Even after you’ve hired the writer, writing projects don’t just happen. Somebody needs to act as project manager, and it’s usually your writer (if you’ve picked a good one).
Nothing works because you want it to. You have to make the damned thing work.
-Thomas Edison (I think)
I saw that several years ago in a quotation-of-the-day calendar, and it has always stuck with me.
It applies to writing. Writers know that good content doesn’t emerge from their pen or keyboard because they want it to. They have to make it come out.
It applies on a larger scale, too. Few of the projects on your editorial calendar – white papers, web content, case studies, video, technical articles – happen because you want them to. You (or somebody) has to make them happen. Facts need checking, reviewers need reminding, editors need prodding, interviewees need birddogging, text needs proofreading and final versions need approving.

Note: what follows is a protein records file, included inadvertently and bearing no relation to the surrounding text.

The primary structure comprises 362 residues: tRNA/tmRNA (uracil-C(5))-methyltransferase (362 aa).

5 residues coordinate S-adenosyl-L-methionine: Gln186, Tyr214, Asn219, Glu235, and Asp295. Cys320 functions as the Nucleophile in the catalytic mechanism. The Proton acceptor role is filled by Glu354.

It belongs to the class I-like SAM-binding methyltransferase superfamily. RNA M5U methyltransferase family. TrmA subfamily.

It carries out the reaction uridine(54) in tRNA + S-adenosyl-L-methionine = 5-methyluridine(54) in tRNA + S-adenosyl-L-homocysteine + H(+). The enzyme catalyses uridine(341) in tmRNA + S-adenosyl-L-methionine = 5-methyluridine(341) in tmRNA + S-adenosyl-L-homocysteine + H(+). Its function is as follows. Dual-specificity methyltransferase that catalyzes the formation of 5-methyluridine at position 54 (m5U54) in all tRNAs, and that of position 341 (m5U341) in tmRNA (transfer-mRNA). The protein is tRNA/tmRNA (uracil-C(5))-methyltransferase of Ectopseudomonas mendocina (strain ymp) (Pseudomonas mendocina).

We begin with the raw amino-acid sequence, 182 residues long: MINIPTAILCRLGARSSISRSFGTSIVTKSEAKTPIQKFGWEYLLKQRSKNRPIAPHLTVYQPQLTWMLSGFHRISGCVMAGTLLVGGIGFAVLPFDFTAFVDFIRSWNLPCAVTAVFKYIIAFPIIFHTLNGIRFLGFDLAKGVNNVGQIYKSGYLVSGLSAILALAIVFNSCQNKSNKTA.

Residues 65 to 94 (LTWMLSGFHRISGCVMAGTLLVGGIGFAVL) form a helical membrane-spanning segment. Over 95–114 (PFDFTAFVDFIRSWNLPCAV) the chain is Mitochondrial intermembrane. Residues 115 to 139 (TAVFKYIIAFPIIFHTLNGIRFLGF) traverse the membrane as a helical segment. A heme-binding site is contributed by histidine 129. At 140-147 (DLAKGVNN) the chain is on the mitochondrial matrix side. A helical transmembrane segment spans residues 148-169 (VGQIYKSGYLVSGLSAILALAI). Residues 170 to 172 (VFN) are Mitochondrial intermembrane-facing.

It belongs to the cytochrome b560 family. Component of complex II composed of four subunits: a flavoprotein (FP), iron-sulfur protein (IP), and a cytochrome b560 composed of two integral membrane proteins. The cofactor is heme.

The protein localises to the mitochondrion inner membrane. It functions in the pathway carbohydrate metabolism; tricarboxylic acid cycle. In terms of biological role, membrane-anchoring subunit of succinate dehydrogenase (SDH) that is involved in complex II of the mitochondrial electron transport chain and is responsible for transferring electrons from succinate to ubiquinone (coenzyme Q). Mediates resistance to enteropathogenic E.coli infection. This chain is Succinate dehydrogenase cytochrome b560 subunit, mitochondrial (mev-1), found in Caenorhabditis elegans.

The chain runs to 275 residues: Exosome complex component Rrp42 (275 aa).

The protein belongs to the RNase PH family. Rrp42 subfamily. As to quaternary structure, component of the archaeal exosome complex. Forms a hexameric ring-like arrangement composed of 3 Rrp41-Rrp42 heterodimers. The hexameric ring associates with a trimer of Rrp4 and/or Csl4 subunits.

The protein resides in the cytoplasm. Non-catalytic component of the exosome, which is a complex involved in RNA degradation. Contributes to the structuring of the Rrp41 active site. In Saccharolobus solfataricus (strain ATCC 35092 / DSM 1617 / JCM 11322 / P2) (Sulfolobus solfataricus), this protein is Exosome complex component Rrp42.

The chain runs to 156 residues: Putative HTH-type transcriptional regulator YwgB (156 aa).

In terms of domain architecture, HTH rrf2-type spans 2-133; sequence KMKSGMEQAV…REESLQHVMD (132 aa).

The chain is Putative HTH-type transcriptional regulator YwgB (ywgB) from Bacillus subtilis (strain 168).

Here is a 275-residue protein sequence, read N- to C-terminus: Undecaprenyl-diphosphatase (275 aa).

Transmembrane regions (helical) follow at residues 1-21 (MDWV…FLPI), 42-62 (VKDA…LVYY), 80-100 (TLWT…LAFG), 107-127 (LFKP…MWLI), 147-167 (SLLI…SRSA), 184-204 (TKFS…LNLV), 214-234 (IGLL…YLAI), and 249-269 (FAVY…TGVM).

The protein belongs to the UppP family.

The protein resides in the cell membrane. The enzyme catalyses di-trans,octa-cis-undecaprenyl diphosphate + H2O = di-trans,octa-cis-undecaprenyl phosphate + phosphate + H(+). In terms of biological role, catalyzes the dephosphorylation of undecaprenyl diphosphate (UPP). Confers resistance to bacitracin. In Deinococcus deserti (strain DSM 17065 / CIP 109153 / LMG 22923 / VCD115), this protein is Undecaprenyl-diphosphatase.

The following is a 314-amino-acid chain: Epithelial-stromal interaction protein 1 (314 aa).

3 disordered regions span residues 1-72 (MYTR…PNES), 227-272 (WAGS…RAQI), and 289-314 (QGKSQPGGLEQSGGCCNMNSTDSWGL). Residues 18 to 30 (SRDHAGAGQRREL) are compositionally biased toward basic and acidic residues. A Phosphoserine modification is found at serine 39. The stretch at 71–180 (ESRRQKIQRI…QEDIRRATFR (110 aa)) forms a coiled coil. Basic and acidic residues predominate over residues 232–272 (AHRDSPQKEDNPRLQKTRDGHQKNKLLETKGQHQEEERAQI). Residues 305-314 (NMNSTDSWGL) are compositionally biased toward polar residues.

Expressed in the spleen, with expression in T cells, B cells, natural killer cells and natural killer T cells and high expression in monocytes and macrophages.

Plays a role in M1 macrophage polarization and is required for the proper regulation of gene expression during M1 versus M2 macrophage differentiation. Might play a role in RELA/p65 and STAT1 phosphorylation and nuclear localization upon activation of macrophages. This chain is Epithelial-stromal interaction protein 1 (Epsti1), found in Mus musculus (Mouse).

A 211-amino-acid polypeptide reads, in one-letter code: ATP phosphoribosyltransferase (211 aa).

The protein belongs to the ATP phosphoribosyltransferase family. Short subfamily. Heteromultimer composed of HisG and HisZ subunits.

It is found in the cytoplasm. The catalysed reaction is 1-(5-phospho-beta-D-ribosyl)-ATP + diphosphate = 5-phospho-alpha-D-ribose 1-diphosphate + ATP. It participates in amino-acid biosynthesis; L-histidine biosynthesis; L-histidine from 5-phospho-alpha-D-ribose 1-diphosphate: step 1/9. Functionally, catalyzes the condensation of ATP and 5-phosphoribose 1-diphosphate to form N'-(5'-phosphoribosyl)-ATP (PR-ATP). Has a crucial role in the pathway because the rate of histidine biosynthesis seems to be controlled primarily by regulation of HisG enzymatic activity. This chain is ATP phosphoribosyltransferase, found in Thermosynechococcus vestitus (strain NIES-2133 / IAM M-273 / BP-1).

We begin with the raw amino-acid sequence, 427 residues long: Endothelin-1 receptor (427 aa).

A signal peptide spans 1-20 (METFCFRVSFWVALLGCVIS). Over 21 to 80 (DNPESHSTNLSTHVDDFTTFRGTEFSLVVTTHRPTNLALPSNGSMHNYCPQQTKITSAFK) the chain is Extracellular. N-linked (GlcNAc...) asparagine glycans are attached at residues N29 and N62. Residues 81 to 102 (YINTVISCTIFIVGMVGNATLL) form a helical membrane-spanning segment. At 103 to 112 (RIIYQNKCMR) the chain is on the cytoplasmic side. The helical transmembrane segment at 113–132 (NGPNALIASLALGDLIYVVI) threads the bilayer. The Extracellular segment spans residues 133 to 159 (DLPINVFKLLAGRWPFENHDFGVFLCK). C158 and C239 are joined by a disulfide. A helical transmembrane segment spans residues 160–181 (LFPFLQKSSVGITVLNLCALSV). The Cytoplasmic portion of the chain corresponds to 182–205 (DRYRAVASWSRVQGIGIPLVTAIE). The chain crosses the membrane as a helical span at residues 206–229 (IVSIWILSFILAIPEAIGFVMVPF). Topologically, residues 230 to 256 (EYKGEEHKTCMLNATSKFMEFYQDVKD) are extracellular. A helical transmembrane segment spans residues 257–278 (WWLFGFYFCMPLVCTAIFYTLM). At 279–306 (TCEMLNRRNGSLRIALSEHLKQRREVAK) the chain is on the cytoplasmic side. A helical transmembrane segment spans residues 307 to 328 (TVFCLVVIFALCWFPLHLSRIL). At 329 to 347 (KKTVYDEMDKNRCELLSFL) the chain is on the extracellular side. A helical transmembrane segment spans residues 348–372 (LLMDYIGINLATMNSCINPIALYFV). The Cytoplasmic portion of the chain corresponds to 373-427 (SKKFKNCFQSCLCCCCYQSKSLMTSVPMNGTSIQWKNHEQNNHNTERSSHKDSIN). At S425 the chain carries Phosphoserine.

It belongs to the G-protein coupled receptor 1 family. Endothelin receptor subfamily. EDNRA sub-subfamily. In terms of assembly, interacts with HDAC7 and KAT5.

Who does most of this?
Would you believe your writer does?
The project manager you didn’t realize you hired
There’s a lot more project management to business writing than most people – including writers – realize. Even inside the organization, there are a lot of steps you take for granted on the path from idea to a deliverable. In a writing project, most of them end up in the writer’s remit. Otherwise, nobody handles them in a timely manner.
Consider the diplomacy that content marketing writers need to exercise when they get pulled into onsite client meetings. Think about the razor’s edge they tread. On one side is their understanding of what it takes to put persuasive, accurate content out into the world. On the other is their concern for the way things get accomplished in their clients’ companies and their desire not to look like a meddling outsider.
You probably value your writers for the “bricks” of good content. Remember to appreciate the “mortar” of their good project management skills as well.
To wrap up, here’s one more Edison quotation :
I never did anything by accident, nor did any of my inventions come by accident. They came by work.
Your organization’s content is no accident either. Sometimes it’s your writer (masquerading as a project manager) who contributes the extra work to make the content happen.
photo credit: wikimedia